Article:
Tomorrow I’ll use two LED lights for a head shot session. In case fill-light is needed I began looking for color temperature similarities in Dracast DRSL-R-400B LED and Impact VA-903 fluorescent studio lights. This being the first time I’ve used this studio set up, if fill-light was needed, the plan was to use both LED and Studio fluorescent lights together; fluorescent being fill-light. Although the Impact lights are for video interviews, I also use them for product shots. Recently I bought a second  LED and will use them together for the first time tomorrow.

With an actor head shot session scheduled tomorrow, today was prep day. I learned that Impact fluorescent lights have varying color readings when read with the Light Spectrum Pro app; I assume fluorescent flicker is why. Now I know they’ll be lousy fill light for LEDs.

I decided to shoot pictures with my iPhone along the way and talk about what I learned.

-Sample color temperature of fluorescent/LED
-The studio on prep day
-The studio on shoot day
-Mark’s head shots
-Other stuff

I first mounted the SpyderCHECKR Color Chart directly on the light stand, but couldn’t adjust it as a ‘stand in’ for my friend Mark- the head shots victim. A Manfrotto Micro Ball head was added for adjusting the SpyderCHECKR in the viewfinder while standing away from the camera. (This one has a cold shoe with a ¼-20 thread)

It helps to see what the camera sees. An HDMI cable from the camera to the TV’s HDMI port works well (except in the case of vertical. (Researching that one later). This viewpoint is from standing behind the SpyderCHECKR.

LEDs-02The SpyderCHECKR is about as tall as my head so I use it for person reference. Pictured here: Nikkor macro 105 2.8. Nikon D750. Gimbal head. Dracast 10″ round.

First reading was of the Impact fluorescent.


DRACAST ADJUSTMENT- 2 dials, one readout
After switching to the Dracast light, dialing in the temperature of 52 (5200k), and setting the power to full, Light Spectrum Pro read 4971k. With the camera WB set to 5000k  Dracast LED had better color than the Impact fluorescent (see photos below).

I knew the fluorescent lights have a green cast (Normally custom WB is used). Now I see just how much. Especially when compared to the Dracast.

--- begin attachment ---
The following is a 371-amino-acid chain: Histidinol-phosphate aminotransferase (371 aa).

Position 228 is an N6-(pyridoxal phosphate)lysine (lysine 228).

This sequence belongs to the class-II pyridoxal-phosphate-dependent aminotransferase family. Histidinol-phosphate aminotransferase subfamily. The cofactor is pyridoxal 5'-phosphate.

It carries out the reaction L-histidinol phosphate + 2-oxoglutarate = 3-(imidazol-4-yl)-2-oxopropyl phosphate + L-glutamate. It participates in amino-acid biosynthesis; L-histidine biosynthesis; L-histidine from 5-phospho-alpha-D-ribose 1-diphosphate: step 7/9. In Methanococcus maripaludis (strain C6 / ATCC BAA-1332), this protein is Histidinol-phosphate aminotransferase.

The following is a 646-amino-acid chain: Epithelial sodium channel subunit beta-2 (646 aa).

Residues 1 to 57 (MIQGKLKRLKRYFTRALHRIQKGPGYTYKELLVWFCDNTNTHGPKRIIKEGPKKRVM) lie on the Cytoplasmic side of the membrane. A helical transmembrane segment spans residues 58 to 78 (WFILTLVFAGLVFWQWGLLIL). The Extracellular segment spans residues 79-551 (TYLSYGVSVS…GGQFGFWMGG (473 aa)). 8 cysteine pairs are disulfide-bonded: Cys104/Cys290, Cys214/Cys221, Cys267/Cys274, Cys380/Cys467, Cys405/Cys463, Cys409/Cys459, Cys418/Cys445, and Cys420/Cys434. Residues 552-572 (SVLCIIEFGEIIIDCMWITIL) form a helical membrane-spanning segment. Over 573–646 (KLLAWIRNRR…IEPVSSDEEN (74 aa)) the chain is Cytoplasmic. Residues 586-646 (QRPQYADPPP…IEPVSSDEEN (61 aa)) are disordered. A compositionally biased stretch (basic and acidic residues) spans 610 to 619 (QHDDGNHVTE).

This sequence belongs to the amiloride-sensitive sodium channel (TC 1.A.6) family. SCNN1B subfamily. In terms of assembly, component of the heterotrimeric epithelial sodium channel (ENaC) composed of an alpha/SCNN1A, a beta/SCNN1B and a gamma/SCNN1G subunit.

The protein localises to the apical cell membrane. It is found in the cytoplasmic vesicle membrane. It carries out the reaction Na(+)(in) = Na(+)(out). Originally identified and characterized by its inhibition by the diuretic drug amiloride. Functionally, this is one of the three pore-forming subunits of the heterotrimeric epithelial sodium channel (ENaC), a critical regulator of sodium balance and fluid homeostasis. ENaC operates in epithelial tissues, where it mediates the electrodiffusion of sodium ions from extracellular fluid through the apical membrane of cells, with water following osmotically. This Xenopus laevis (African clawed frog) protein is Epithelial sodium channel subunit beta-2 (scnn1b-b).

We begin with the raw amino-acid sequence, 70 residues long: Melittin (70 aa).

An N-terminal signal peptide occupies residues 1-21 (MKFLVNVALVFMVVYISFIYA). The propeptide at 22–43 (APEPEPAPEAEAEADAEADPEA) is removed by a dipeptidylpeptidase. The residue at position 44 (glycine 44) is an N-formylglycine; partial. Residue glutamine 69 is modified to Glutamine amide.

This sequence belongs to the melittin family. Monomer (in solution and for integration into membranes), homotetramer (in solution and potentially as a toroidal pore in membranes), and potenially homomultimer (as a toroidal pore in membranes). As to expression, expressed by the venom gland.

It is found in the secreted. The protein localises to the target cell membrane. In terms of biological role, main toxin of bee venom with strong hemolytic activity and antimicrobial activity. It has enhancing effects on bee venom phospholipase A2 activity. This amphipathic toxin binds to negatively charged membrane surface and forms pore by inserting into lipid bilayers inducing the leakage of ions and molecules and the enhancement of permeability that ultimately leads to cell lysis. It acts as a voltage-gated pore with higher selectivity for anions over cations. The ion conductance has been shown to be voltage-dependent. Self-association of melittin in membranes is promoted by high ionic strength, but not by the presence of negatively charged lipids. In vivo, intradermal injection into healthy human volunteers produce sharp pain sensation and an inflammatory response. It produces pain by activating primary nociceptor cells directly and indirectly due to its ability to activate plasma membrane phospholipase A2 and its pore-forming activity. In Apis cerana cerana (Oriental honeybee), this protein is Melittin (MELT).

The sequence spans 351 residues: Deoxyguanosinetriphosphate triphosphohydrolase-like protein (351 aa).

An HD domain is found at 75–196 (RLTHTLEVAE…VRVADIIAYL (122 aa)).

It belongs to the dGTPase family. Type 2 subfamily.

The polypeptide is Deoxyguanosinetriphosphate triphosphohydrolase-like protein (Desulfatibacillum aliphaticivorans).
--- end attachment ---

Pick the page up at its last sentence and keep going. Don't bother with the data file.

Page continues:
Dracast #1 set at 52 (5200k) read 4971
Dracast #2 set at 52 read 4972 (pictured with my two finger tips indicating which light)
Impact read 5054-5060 and 5160

NOTE: This is not scientific by any means. Readings can’t be exact due to the inconsistency of hand holding where the light is read, but as you can see, there are different readings coming from the Impact, where I was able to get almost the exact reading from both Dracast lights


Left-Impact 5 bulb fluorescent. Right-Dracast LED
Note the space around the two lights, and the fact that the chart when using the LED is away from the wall much more than with the fluorescent. Those LEDs will save precious studio space for sure.

Just for fun, take a look at these screen shots from the iPhone video above (DRACAST ADJUSTMENT). Color grading video is the same as processing a still photo. With the app Video LUT, video I can be made new and improved just like stills after a good work over in editing software. LEFT-Before color grading. RIGHT-After color grading.


Two LEDs will be used, backdrop added, mail light position tweaked and/or diffused. Color setting; 5100k. ISO adjusted in order to keep 1/160-250 @ 4.5.

Here’s a sample my husband shot. The focus is off a bit, but the real deal will be much better tomorrow.

Mark Dessauer asked if I shoot actor head shots and I said, no but it sounds fun so lets do it! We made Mark’s current head shots inside and outside. Two LED 10″ rounds were enough, although I would have benefited from a third light. I took a picture of the studio with my iPhone to share it here.




Maybe I can pick up a third LED from B&H Deal Zone. These two Dracast DRSL-R-400B lights were purchased different times for $99 each. (Incl: A/C adapter, light stand, light bag)